Hedberg has familial ties to the southern part of Dorchester County. Since her retirement from teaching history, she has devoted her time to researching Hoopers Island and family connections.
She is the author of several books about her birthplace, including Images of America: Hoopers Island and Images of America: Hoopers Island’s Changing Face.
African Americans, both enslaved and free, were vital to the economy of the Eastern Shore of Maryland before the Civil War. Maryland became a slave society in colonial days when tobacco ruled. Some enslaved people, like Anthony Johnson, earned their freedom and became successful farmers. After the Revolutionary War, others were freed by masters disturbed by the contradiction between liberty and slavery. Frederick Douglass and Harriet Tubman ran from masters on the Eastern Shore and devoted their lives to helping other enslaved people with their words and deeds. Jacqueline Simmons Hedberg uses local records, including those of her ancestors, to tell a tale of slave traders and abolitionists, kidnappers and freedmen, cruelty and courage.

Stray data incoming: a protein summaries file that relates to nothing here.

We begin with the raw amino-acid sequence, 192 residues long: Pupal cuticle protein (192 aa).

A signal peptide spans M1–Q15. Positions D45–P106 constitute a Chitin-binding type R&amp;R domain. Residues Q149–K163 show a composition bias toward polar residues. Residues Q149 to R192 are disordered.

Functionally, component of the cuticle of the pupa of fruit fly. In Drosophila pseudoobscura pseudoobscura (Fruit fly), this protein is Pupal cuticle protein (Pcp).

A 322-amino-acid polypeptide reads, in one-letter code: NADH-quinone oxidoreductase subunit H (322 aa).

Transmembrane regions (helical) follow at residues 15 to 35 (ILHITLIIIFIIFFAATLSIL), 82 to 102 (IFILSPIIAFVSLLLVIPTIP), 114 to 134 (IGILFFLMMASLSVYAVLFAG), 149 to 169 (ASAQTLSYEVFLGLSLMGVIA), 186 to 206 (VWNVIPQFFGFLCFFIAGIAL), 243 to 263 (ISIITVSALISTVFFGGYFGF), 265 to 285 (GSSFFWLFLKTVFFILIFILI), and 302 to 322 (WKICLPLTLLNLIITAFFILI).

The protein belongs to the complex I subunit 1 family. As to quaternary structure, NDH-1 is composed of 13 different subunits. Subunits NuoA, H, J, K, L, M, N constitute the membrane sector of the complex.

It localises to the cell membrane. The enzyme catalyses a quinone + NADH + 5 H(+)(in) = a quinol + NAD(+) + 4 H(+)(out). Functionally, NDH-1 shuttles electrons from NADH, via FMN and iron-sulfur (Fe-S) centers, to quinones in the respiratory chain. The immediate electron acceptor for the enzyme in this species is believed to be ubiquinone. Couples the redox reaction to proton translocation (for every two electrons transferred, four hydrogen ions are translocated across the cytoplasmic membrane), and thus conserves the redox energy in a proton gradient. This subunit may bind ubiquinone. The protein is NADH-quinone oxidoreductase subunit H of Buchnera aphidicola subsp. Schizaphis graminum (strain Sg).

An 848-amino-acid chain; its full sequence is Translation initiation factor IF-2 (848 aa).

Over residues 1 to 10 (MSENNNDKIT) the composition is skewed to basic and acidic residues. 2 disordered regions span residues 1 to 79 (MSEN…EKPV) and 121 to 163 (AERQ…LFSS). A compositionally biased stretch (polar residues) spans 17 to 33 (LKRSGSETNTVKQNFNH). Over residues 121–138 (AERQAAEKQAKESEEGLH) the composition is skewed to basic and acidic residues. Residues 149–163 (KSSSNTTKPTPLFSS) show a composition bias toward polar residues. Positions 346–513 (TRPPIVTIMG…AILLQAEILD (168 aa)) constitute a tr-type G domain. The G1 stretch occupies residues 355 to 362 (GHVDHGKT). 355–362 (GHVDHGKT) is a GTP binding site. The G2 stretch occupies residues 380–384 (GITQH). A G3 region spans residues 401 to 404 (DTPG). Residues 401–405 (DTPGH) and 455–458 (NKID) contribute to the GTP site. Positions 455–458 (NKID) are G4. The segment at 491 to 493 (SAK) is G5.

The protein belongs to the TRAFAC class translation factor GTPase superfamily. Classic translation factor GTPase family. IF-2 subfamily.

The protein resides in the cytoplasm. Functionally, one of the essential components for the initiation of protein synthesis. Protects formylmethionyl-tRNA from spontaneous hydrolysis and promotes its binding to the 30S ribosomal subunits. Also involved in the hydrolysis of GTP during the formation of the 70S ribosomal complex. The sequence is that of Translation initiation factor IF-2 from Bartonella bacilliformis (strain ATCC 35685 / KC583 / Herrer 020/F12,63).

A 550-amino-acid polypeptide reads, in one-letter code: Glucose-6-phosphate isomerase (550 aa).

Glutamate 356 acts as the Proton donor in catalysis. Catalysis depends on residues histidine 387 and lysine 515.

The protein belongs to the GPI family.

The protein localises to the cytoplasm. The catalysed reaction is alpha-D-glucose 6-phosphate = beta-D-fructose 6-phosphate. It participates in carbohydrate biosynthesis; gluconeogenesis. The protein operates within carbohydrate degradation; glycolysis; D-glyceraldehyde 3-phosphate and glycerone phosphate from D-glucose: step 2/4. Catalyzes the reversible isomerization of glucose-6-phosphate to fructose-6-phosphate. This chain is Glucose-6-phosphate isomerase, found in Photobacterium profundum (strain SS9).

The Feb. 12 event is open to the public with a $3 charge for those not holding membership with the Dorchester County Historical Society. Hedberg will autograph and sell books that day. The Heritage Museums is located at 1003 Greenway Drive in Cambridge, Maryland. For information, call 410-228-7953 or email email@example.com.